On July 9, four 'sicarii' opened fire on a vehicle occupied by Cittanova boss Francesco Raso, 45, and his 18 year old nephew Raffaele Albanese. The gunmen escaped into the Aspromonte forests only to reappear near a lobster stand where they opened fire on known Raso-Albanese associates John Avignone 47, Girolamo (Jerome) Bruzzi, 54, and Rocco Catalano, 36. All victims died. Avignone had just been accused of trying to poison Vincenzo Facchineri in prison. 53 year old Vincenzo Cannata, who had been wounded in the gun battle, was arrested.
A day later, Vincenzo Longo 37, a native of Cittanova and an associate of the Facchineri, was gunned down in his doorway in the village of Molochio, which sits about ten miles south of his birthplace. The village happened to be the place where, the same week Francesco Raso had been arrested in 1985, Paul Perri of Plati had been discovered hiding out before his own arrest on kidnapping charges.
O July 17 of 1987, two cousins, a butcher, 42 year old John Ienco and 39 year old Vincenzo Ienco, a headstone maker, were murdered in Cittanova. Both were associates of the Raso-Albanese. On July 19, on the road between the east and west coast, near the village of Zomaro, Antonio Lombardo, 50 and his three sons, Dominico 21, Angelo 17, and Massimo 12, kin of the Facchineri, returning home from buying cloth, were shot at while driving through Raso-Albanese territory. The father was hit but escaped the truck; after the shooters left, he returned to find his sons wounded. He managed to get into Cittanova proper for help but by the time he did, Angelo had died. The attack appears to have been the last straw for locals who insisted that all levels of government do something. Three days later the local government became the newest victim of the feud when the mayor canceled demonstrations because he feared there would be a massacre and the coalition that ruled Cittanova un-raveled over its inability to agree on what to do to solve the problems.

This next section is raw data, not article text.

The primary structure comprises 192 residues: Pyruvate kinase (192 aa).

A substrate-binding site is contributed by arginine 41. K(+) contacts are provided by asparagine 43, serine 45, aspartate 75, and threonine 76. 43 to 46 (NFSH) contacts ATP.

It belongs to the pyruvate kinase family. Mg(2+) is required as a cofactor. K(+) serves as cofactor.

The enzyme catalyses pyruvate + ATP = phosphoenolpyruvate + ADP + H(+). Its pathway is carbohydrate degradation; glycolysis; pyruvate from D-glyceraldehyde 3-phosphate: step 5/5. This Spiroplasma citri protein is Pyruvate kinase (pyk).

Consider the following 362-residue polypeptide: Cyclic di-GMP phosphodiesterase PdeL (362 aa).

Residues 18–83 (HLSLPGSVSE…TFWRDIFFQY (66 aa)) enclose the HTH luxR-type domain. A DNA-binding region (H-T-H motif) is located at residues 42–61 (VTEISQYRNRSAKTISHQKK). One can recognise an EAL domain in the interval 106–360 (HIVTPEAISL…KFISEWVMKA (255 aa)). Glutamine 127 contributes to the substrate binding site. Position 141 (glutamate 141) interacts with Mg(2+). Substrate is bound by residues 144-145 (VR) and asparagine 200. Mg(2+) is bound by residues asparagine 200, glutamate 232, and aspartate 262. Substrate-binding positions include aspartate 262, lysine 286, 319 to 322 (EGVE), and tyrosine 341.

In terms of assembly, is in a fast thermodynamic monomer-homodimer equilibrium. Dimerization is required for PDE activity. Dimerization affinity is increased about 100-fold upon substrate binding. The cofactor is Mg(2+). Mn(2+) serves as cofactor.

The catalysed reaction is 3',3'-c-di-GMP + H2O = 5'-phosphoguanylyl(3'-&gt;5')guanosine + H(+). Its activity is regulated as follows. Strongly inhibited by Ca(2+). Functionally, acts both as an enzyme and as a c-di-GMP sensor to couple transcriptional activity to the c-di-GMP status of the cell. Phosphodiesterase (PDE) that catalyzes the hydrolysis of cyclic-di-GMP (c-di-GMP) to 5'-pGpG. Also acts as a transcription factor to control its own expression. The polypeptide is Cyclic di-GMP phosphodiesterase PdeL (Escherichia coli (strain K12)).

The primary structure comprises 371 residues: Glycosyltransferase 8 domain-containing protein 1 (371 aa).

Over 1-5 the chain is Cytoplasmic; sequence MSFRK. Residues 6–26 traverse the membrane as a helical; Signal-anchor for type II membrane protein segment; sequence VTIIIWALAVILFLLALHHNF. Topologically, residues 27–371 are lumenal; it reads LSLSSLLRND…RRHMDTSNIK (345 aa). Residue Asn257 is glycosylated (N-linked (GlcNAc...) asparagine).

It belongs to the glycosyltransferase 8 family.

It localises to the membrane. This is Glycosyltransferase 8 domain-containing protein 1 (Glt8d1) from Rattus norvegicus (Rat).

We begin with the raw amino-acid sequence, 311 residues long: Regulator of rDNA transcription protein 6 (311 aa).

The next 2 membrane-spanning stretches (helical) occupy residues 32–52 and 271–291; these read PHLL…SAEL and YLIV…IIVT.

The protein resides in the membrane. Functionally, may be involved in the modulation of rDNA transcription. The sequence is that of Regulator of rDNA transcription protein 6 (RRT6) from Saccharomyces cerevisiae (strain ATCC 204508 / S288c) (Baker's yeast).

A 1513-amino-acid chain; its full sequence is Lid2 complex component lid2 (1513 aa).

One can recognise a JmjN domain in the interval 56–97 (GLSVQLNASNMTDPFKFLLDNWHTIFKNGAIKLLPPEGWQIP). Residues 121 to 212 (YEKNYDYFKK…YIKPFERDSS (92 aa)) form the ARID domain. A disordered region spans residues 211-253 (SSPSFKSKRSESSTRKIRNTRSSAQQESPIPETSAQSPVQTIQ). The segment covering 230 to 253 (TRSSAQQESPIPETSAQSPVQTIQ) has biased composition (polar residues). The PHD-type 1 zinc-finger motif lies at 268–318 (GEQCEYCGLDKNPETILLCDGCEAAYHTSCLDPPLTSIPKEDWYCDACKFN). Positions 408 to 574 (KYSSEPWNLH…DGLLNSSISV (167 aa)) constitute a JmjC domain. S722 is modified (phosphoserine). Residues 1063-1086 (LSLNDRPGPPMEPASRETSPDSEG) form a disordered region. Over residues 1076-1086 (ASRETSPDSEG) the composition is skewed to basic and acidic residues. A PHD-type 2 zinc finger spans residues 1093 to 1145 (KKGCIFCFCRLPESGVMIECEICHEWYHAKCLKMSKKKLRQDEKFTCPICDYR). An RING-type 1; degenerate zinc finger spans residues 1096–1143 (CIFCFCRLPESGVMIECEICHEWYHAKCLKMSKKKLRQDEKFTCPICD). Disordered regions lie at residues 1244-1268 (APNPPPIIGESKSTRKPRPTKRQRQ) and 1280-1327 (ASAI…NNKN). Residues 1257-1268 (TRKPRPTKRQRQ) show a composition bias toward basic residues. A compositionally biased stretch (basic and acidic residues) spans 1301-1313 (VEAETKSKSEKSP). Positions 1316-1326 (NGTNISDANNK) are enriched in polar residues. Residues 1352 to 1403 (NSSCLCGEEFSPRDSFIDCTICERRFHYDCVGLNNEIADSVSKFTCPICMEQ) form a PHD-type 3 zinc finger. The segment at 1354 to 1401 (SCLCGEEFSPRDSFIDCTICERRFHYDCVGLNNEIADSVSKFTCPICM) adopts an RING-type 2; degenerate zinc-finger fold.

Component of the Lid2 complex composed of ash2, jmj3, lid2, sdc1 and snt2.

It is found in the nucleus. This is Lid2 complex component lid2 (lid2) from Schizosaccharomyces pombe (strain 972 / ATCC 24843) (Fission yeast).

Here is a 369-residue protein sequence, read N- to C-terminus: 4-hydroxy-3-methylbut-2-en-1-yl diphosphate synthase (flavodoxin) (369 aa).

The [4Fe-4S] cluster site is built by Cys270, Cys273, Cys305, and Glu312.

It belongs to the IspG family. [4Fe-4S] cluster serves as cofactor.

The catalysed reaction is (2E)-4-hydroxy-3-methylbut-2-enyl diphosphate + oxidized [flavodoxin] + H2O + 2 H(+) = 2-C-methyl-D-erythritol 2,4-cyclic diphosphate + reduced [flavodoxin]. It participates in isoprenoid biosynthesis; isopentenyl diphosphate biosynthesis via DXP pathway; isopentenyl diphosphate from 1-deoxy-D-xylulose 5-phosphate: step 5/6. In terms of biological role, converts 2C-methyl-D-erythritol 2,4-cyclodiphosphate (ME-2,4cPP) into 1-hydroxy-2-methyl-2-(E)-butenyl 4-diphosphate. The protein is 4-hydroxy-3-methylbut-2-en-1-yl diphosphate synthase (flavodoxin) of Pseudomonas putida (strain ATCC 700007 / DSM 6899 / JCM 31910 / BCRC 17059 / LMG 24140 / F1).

By the end of the month, the tragedy of the feud had shifted to Milan, where a man named Antonio Tropeano, a 57 year old Cittanova native and Facchineri associate, murdered his own family, including his wife Girolama Rao. His youngest son, who was out of the house, was the only survivor. Just why the police thought the suicide-murders were connected to the feud the July 30 1987 article didn't say. Tropeano's role in the clan also isn't made clear, although he had served 12 years in prison for the attempted murder of his cousin Mimmo who had allegedly been a police informer. The fact that Antonio's older son Joseph had become a drug addict and was constantly robbing the family, probably added to the father's mania. Presumably, Antonio's shooting of his nephew, coupled with his jail time for carrying out the sentence against Mimmo on behalf of the 'ndrangheta, combined with his son's addictions, had become a source of torment to him, and he simply lost his reason to the culture of death.